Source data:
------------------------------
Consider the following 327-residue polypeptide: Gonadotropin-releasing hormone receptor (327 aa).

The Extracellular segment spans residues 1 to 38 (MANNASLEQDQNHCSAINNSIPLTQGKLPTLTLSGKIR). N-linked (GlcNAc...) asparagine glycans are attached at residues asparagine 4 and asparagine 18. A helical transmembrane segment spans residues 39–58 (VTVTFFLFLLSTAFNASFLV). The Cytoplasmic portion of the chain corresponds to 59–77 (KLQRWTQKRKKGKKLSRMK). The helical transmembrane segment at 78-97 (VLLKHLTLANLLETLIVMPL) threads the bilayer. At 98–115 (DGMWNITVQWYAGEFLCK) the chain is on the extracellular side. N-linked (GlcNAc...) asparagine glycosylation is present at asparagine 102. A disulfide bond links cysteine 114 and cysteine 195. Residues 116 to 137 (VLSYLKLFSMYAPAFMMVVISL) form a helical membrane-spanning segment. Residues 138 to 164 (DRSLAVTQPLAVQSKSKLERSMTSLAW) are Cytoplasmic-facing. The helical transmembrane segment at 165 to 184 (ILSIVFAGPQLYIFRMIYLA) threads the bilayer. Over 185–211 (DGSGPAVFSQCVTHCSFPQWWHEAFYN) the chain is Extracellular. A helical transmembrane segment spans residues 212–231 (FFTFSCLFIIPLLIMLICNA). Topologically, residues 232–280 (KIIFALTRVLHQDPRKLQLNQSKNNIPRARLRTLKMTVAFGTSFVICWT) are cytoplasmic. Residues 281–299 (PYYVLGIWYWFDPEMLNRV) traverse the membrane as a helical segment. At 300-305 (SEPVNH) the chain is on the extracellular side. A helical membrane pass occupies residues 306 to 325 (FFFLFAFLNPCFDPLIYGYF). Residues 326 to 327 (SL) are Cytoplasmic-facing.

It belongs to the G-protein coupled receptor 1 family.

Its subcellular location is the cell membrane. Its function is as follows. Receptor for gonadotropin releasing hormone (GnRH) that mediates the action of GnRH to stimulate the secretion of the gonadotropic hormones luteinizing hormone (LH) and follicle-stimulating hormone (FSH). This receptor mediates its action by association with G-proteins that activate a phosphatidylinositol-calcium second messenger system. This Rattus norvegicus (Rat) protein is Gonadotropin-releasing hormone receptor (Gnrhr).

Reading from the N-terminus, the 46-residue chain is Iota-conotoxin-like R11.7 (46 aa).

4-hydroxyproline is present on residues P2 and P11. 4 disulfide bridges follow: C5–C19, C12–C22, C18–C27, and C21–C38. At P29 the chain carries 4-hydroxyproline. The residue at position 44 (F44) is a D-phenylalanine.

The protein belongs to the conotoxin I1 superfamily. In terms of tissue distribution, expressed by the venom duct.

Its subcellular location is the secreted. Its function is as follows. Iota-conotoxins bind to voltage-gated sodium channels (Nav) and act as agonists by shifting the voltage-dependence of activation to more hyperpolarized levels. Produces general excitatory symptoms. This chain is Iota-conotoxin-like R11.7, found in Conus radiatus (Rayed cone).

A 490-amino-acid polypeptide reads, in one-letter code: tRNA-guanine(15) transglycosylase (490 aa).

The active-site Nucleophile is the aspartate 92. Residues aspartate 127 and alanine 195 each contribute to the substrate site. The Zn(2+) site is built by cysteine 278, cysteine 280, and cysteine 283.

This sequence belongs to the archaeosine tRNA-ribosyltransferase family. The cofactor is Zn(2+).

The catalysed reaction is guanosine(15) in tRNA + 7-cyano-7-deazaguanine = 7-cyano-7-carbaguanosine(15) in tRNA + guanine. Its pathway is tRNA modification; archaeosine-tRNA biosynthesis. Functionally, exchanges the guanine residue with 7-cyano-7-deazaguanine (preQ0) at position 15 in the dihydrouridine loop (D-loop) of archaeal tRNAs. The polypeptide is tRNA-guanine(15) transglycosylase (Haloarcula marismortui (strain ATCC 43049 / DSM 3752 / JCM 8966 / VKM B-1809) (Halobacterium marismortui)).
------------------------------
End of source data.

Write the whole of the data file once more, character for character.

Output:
Consider the following 327-residue polypeptide: Gonadotropin-releasing hormone receptor (327 aa).

The Extracellular segment spans residues 1 to 38 (MANNASLEQDQNHCSAINNSIPLTQGKLPTLTLSGKIR). N-linked (GlcNAc...) asparagine glycans are attached at residues asparagine 4 and asparagine 18. A helical transmembrane segment spans residues 39–58 (VTVTFFLFLLSTAFNASFLV). The Cytoplasmic portion of the chain corresponds to 59–77 (KLQRWTQKRKKGKKLSRMK). The helical transmembrane segment at 78-97 (VLLKHLTLANLLETLIVMPL) threads the bilayer. At 98–115 (DGMWNITVQWYAGEFLCK) the chain is on the extracellular side. N-linked (GlcNAc...) asparagine glycosylation is present at asparagine 102. A disulfide bond links cysteine 114 and cysteine 195. Residues 116 to 137 (VLSYLKLFSMYAPAFMMVVISL) form a helical membrane-spanning segment. Residues 138 to 164 (DRSLAVTQPLAVQSKSKLERSMTSLAW) are Cytoplasmic-facing. The helical transmembrane segment at 165 to 184 (ILSIVFAGPQLYIFRMIYLA) threads the bilayer. Over 185–211 (DGSGPAVFSQCVTHCSFPQWWHEAFYN) the chain is Extracellular. A helical transmembrane segment spans residues 212–231 (FFTFSCLFIIPLLIMLICNA). Topologically, residues 232–280 (KIIFALTRVLHQDPRKLQLNQSKNNIPRARLRTLKMTVAFGTSFVICWT) are cytoplasmic. Residues 281–299 (PYYVLGIWYWFDPEMLNRV) traverse the membrane as a helical segment. At 300-305 (SEPVNH) the chain is on the extracellular side. A helical membrane pass occupies residues 306 to 325 (FFFLFAFLNPCFDPLIYGYF). Residues 326 to 327 (SL) are Cytoplasmic-facing.

It belongs to the G-protein coupled receptor 1 family.

Its subcellular location is the cell membrane. Its function is as follows. Receptor for gonadotropin releasing hormone (GnRH) that mediates the action of GnRH to stimulate the secretion of the gonadotropic hormones luteinizing hormone (LH) and follicle-stimulating hormone (FSH). This receptor mediates its action by association with G-proteins that activate a phosphatidylinositol-calcium second messenger system. This Rattus norvegicus (Rat) protein is Gonadotropin-releasing hormone receptor (Gnrhr).

Reading from the N-terminus, the 46-residue chain is Iota-conotoxin-like R11.7 (46 aa).

4-hydroxyproline is present on residues P2 and P11. 4 disulfide bridges follow: C5–C19, C12–C22, C18–C27, and C21–C38. At P29 the chain carries 4-hydroxyproline. The residue at position 44 (F44) is a D-phenylalanine.

The protein belongs to the conotoxin I1 superfamily. In terms of tissue distribution, expressed by the venom duct.

Its subcellular location is the secreted. Its function is as follows. Iota-conotoxins bind to voltage-gated sodium channels (Nav) and act as agonists by shifting the voltage-dependence of activation to more hyperpolarized levels. Produces general excitatory symptoms. This chain is Iota-conotoxin-like R11.7, found in Conus radiatus (Rayed cone).

A 490-amino-acid polypeptide reads, in one-letter code: tRNA-guanine(15) transglycosylase (490 aa).

The active-site Nucleophile is the aspartate 92. Residues aspartate 127 and alanine 195 each contribute to the substrate site. The Zn(2+) site is built by cysteine 278, cysteine 280, and cysteine 283.

This sequence belongs to the archaeosine tRNA-ribosyltransferase family. The cofactor is Zn(2+).

The catalysed reaction is guanosine(15) in tRNA + 7-cyano-7-deazaguanine = 7-cyano-7-carbaguanosine(15) in tRNA + guanine. Its pathway is tRNA modification; archaeosine-tRNA biosynthesis. Functionally, exchanges the guanine residue with 7-cyano-7-deazaguanine (preQ0) at position 15 in the dihydrouridine loop (D-loop) of archaeal tRNAs. The polypeptide is tRNA-guanine(15) transglycosylase (Haloarcula marismortui (strain ATCC 43049 / DSM 3752 / JCM 8966 / VKM B-1809) (Halobacterium marismortui)).